……….As Unions Take on Macron

A 24-hour strike yesterday got France’s troubled energy sector another setback as it reduced the country’s nuclear and hydroelectric output.
Electricity union called out its workers on strike on a day of protest, demanding higher pay and opposing President Emmanuel Macron’s plans to raise the pension age.
French President Emmanuel Macron had promised to raise the pension age during his re-election campaign this year

But “All the unions in France are against working up to 64 or 65, because it’s stupid,” the head of the CGT union, Philippe Martinez, told France 2 television.
Although some unions sat out the nationwide strike, reports said it was potent enough to cut nuclear power generation by 3.5 gigawatts and hydropower output by 470 megawatts.

Also Read: France Kicks Germany Midcat Gas Pipeline Plan

Reuters said more than half of France’s oil refining capacity is offline due to strikes, after the walkouts hit TotalEnergies refineries for a third day.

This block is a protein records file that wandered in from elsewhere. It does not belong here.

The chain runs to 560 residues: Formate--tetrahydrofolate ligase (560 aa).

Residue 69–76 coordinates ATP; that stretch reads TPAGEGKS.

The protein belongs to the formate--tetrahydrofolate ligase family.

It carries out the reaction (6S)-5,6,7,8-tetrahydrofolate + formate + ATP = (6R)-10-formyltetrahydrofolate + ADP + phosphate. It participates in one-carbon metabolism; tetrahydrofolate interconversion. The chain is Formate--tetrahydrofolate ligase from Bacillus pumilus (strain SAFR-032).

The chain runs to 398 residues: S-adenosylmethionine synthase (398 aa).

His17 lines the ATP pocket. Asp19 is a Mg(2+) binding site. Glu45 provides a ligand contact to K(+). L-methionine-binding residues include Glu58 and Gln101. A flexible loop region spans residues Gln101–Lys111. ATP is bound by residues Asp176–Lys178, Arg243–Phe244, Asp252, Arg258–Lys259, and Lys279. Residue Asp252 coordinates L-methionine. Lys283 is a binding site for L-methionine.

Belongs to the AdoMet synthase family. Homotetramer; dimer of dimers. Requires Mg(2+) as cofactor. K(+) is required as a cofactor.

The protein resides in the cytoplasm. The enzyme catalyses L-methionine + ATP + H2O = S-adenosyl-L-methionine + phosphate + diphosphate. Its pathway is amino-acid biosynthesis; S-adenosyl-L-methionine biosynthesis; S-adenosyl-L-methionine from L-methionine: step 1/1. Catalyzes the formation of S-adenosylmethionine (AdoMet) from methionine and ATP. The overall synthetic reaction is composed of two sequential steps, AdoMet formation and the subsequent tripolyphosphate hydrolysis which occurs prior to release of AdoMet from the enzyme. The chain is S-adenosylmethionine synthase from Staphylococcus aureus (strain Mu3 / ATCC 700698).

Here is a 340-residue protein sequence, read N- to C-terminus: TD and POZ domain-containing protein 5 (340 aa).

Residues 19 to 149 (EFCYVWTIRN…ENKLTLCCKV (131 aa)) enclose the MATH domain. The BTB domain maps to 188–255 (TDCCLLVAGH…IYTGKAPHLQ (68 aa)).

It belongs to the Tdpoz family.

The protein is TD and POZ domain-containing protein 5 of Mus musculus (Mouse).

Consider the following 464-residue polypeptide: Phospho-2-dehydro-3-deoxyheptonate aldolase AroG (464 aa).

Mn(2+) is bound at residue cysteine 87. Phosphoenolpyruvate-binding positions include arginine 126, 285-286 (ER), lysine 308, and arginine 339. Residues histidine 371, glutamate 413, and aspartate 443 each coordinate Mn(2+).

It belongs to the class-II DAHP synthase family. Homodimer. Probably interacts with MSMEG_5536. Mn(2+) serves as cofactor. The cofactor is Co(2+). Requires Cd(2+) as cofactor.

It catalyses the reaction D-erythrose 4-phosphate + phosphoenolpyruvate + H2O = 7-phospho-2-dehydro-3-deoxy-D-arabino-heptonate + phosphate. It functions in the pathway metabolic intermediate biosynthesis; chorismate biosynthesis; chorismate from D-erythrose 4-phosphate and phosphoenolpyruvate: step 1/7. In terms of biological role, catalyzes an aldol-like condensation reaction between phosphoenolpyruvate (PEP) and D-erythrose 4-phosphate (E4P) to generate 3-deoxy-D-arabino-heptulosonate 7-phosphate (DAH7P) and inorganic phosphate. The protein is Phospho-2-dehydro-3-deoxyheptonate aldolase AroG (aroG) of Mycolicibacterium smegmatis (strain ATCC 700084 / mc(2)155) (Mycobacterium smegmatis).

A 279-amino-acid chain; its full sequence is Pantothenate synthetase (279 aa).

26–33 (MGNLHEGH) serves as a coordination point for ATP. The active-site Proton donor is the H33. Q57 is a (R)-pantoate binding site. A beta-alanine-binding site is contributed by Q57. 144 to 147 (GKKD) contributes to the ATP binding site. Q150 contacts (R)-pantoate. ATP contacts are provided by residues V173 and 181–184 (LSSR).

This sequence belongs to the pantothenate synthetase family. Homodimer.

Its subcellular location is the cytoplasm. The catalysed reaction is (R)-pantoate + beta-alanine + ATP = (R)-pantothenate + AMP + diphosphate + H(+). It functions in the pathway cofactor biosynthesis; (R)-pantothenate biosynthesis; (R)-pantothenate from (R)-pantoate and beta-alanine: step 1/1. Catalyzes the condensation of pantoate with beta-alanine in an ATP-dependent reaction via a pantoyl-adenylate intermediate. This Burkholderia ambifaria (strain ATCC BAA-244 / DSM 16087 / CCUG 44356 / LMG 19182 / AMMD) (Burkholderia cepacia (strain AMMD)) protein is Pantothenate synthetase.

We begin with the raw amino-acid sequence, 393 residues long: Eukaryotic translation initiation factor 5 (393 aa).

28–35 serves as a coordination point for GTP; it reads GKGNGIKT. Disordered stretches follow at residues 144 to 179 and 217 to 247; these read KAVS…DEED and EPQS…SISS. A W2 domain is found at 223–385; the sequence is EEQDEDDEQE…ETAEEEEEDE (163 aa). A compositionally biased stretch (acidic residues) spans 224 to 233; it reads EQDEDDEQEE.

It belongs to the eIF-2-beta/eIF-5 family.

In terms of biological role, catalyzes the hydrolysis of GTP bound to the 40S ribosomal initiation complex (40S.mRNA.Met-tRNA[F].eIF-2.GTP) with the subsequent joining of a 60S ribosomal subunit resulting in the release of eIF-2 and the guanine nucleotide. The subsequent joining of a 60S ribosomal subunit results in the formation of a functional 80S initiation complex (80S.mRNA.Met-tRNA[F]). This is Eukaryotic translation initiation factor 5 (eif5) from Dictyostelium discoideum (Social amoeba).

It comes against the background of corrosion problems and closures for maintenance that have plagued France’s usually prolific fleet of 56 nuclear plants.

French estimates suggest output will remain disappointing into January and February, further squeezing Europe’s energy supplies at a time when gas is at a premium.

The problems have made France a net electricity importer from Germany for the first time in decades, potentially forcing Berlin to postpone its own nuclear switch-off to generate enough power.
The strike on Thursday was followed by about one in 10 teachers walking out, the education ministry said, leading to school closures in some areas. One in three railway workers also stopped work, the CGT union said.

Also Read: France Prefers LNG Terminals To New Gas Pipeline

Despite the strikes, Mr. Macron’s government indicated on Thursday it would press ahead with the pension reforms that were a central talking point in his re-election campaign this year.
The president hopes to open talks with political leaders and unions as early as next week and ministers hope to put the pension reforms to a vote in early 2023, labour minister, Olivier Dussopt told LCI television.

Mr. Macron’s centrist party lost its majority in the French Parliament in June after left-wing parties who oppose the increase in the pension age banded together to weaken the president.

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